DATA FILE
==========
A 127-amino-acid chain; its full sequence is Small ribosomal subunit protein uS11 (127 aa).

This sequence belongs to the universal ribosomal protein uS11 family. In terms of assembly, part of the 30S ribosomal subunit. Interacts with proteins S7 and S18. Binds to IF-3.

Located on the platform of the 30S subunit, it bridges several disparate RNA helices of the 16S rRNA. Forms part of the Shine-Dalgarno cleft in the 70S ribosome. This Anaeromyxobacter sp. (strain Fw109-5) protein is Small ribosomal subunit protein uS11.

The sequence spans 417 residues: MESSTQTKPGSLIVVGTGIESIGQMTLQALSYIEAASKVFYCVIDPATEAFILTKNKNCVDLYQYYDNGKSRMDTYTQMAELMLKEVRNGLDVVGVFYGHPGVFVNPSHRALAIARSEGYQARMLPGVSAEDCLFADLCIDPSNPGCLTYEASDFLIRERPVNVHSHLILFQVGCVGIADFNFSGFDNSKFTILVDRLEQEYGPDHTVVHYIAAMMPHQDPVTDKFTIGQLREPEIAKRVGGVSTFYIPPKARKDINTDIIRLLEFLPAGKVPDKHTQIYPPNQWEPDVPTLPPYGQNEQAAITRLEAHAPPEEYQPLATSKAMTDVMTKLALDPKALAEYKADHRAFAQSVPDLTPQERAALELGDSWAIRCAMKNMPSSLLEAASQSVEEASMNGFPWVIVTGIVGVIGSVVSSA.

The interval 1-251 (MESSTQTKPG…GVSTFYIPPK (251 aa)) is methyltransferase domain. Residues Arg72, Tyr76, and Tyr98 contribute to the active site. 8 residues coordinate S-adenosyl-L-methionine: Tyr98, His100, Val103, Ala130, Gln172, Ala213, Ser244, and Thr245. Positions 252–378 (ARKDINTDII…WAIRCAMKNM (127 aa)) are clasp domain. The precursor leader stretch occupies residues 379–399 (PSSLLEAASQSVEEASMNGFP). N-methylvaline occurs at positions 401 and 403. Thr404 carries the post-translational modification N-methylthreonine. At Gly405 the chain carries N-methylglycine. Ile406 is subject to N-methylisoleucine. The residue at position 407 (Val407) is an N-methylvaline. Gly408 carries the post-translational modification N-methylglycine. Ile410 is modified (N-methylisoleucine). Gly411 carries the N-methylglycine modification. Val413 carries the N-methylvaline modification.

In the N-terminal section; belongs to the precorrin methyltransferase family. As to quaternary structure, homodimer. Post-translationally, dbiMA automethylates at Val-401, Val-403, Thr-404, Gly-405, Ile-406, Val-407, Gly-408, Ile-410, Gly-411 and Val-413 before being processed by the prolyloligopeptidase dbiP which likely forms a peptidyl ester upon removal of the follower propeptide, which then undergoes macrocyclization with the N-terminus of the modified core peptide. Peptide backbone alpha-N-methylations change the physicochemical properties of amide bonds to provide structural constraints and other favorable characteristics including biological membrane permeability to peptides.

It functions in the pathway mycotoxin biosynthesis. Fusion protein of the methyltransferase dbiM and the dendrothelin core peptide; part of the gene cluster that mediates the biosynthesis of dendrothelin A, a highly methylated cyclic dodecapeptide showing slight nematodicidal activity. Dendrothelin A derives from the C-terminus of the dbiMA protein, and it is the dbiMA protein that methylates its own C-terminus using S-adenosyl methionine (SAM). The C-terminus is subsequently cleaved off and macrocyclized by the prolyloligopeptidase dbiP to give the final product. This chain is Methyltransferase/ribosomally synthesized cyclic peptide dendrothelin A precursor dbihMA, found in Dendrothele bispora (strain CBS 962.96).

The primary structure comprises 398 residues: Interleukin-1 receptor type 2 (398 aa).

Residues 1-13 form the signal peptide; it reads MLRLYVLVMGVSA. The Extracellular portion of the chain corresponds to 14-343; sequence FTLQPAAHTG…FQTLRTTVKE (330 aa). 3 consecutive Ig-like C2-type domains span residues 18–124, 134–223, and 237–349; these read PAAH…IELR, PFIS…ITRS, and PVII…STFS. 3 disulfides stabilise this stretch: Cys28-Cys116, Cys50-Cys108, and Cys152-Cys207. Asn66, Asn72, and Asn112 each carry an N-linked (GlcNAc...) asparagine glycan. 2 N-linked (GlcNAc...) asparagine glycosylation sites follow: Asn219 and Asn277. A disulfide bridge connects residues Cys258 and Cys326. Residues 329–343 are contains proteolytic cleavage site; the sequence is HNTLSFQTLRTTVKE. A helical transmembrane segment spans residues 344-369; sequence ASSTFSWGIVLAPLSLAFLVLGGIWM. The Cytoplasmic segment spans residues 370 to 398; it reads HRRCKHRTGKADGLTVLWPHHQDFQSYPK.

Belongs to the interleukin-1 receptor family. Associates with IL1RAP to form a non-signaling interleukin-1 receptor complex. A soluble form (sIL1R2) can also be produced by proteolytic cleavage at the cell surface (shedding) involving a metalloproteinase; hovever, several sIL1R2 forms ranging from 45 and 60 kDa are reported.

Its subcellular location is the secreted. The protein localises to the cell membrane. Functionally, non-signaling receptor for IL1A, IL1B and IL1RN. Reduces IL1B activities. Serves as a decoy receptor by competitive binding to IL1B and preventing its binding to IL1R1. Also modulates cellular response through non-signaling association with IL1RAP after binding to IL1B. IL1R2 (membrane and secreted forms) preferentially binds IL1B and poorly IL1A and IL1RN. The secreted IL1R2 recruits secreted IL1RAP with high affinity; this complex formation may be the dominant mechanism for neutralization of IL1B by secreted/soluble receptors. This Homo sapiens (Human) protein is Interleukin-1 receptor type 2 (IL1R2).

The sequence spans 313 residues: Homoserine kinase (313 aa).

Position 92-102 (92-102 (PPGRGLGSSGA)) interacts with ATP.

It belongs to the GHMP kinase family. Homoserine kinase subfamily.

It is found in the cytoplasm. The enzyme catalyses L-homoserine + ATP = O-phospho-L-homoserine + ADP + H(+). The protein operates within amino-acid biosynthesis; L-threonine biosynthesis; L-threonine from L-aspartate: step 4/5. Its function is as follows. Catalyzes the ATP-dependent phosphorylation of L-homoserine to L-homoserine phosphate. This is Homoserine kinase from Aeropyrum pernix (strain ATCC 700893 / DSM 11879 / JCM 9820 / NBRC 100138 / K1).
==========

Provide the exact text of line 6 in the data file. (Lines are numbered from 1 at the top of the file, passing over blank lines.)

In the N-terminal section; belongs to the precorrin methyltransferase family. As to quaternary structure, homodimer. Post-translationally, dbiMA automethylates at Val-401, Val-403, Thr-404, Gly-405, Ile-406, Val-407, Gly-408, Ile-410, Gly-411 and Val-413 before being processed by the prolyloligopeptidase dbiP which likely forms a peptidyl ester upon removal of the follower propeptide, which then undergoes macrocyclization with the N-terminus of the modified core peptide. Peptide backbone alpha-N-methylations change the physicochemical properties of amide bonds to provide structural constraints and other favorable characteristics including biological membrane permeability to peptides.